On June 7, 2013 I left for a 2 week trip for the Breath of Life Archival Institute for Indigenous Languages in Washington DC. While in DC, I searched the Library of Congress and Smithsonian Institute Archives searching for the Mahican and Munsee languages of my Stockbridge-Munsee band of Mohican Nation. While I was riding on the train from Chicago to DC, I spotted an owl in broad daylight flying over a children’s playground in Chicago. I took that as a very important sign from the Creator.

At the National American Indian Museum I wheeled past in my wheel chair and randomly noticed a display of Owls made from various tribes. A couple days later while in my wheel chair, I was rolling through the National Museum of Natural History just quickly passing through by random chance I encountered another display of Owls without even trying to look for them. In my research at the National Anthropological Archives in Maryland I discovered a Mahican story in Mahican called The Owl Story. This is the original version of The Owl Story August 4, 1914 and was in Linguist Truman Michelson’s papers of a story told in English by Mohican Sot Quinney and then is translated into Mahican by Mohican William Dick which is the most accurate version of the story. I felt extremely honored to touch Michelson’s original papers handwritten in Mahican. According to Breath of Life Eastern Algonquian Linguist Conor Quinn who spoke to Linguist and Algonquian Language Specialist Ives Goddard, Quinney and Dick worked cooperatively on The Owl Story plus the six other Mahican stories I uncovered and both deserve credit. Within The Owl Story I learned the Mahican word for owl which is Mcō’ksasan.

Owl display at the National Museum of Natural History in Washington DC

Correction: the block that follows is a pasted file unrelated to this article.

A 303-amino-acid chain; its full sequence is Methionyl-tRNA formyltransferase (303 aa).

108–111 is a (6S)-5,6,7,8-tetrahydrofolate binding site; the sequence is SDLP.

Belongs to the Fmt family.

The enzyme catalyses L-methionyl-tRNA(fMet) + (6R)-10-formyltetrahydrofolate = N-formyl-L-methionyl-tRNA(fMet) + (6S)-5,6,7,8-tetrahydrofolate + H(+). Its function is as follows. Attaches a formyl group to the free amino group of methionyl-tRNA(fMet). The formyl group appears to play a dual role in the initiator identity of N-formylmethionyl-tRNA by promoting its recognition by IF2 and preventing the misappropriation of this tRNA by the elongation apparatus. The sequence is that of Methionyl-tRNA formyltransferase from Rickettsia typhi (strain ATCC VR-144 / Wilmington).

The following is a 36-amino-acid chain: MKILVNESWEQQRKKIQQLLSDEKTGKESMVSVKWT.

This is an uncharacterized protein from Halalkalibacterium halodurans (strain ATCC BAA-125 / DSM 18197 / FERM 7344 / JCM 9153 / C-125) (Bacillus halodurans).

Owl display at the National Museum of Natural History in Washington DC

According to the National Museum of American Indian This Day in the Mayan calendar http://blog.nmai.si.edu/main/2013/06/this-day-in-the-maya-calendar-summer-13.html , I learned corresponding with “June 25, 2013, is 8 Kame. Kame is the Owl and the recognition of death; 8 is a double balance. A day that recalls the night, tranquility, and silence, Kame is a good day to ask for the ancient and recent ancestors who have gone on, to thank them and remember them with purpose. Without fear, it is a good day to approach the spiritual dimension, ‘the enchantment.’”

Personally, I have associated the Owl representing the keeper of hidden knowledge and it seems most fitting to me as I explored the National Anthropological Archives in Maryland. I associate Owls with wisdom and spirituality which I perceive my Breath of Life journey to be focused on. I spent from February to June preparing myself spiritually with regular prayers and ceremony for the healing journey of Breath of Life Archival Institute for Indigenous Languages. I even invited my community to pray with me as I included them in a Breath of Life Prayer Circle. As I shared my research with my online tribal group Mohican-8 https://www.facebook.com/groups/Mohican7 I attempted to make Breath of Life a community project so that they too were part of the process of uncovering hidden knowledge about our Mohican people. Owl also indicated to me the connection to our ancestors and I felt that as I touched the old papers in the archives that were handwritten with Mahican words.

I have been surrounded by Owl medicine during and after my Breath of Life journey. I am blessed to be in touch with the spirit world and by searching the archives to discover hidden knowledge. I am grateful the Owl has come with me on this sacred journey. I feel blessed.

Anushiik,

Wenona Morning Star Gardner

Stockbridge-Munsee band of Mohican Nation